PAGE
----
A quantitative EEG (QEEG) is a brain map. This is an electrical measurement, analysis, and quantification of one’s brainwaves. Brainwaves are the brain’s verbing, or the action potentials of the brain. We first gather the raw EEG data, and then we process it through a normative database, which is a database of healthy individuals’ brainwaves of the same age and gender as the client. This gives us a comparison of the functionality of the client’s brain relative to that of others. This is the first step in our assessment process.
The brain mapping process entails placing a cap with 20 electrodes onto the head of the participant and applying saline gel into the electrodes. Then, we use the electrodes to pick up electrical activity generated by the brain, which show up as brainwaves (looks like squiggles across a page).
We then interpret the squiggles in their raw form, as well as run them through many types of digitized filters (i.e. different software), that break them into their respective components and brainwave bandwidths of delta (0-4 Hz), theta (5-8 Hz), alpha (9-12 Hz), low beta (13-16 Hz), mid beta (17-25Hz), hi beta (26-40Hz), and gamma (41-70Hz).
With this data and the use of different databases of hundreds of others’ EEGs, we are able to determine where the individual is different from the norm—for better or for worse. We are able to look not only at the brainwaves, but also the relationship of the brainwaves to one another, the symmetry of the brain, the stability of the brainwave relationships, and the areas where the brain might be generating problematic signals, manifesting in problematic symptoms and behaviors.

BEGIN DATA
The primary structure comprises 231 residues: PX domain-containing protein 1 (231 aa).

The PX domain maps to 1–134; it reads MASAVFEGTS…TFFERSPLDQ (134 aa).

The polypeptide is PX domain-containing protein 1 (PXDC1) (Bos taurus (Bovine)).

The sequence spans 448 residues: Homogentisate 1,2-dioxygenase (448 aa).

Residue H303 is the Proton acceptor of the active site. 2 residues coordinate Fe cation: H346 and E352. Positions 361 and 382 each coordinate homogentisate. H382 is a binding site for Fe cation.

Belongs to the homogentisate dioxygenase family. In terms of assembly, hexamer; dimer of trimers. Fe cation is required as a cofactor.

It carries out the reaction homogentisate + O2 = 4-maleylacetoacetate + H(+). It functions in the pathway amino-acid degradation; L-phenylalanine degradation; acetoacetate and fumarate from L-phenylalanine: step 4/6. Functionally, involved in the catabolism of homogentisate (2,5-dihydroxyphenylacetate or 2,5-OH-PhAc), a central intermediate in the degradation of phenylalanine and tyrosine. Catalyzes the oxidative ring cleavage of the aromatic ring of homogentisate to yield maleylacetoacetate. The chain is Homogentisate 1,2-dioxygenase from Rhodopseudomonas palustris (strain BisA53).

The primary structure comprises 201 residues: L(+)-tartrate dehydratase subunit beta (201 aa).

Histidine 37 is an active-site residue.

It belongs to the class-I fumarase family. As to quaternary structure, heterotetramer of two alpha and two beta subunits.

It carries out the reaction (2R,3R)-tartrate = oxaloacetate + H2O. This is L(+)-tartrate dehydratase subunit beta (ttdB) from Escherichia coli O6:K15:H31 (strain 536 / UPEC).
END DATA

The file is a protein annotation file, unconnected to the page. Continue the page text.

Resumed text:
How is it done?
Each full Brain Map consists of the following:
- Initial intake meeting and EEG collection (2 hour)
- Written QEEG Report
- Follow up brain map report review and delivery of results, and treatment recommendations (1 hour).
The QEEG is used to generate a unique and custom data driven protocol. This is a blueprint for training your brain. The report work-up includes the consultation of various cortical and sub-cortical databases and the use of multiple software and brain imagining applications. The final report is approximately 15-30 pages in length, complete with summary page, explanatory pictures, graphics, and terminology that is accessible for the layperson, yet true to scientific form. The composition of the report often entails 3-5 hours of additional research.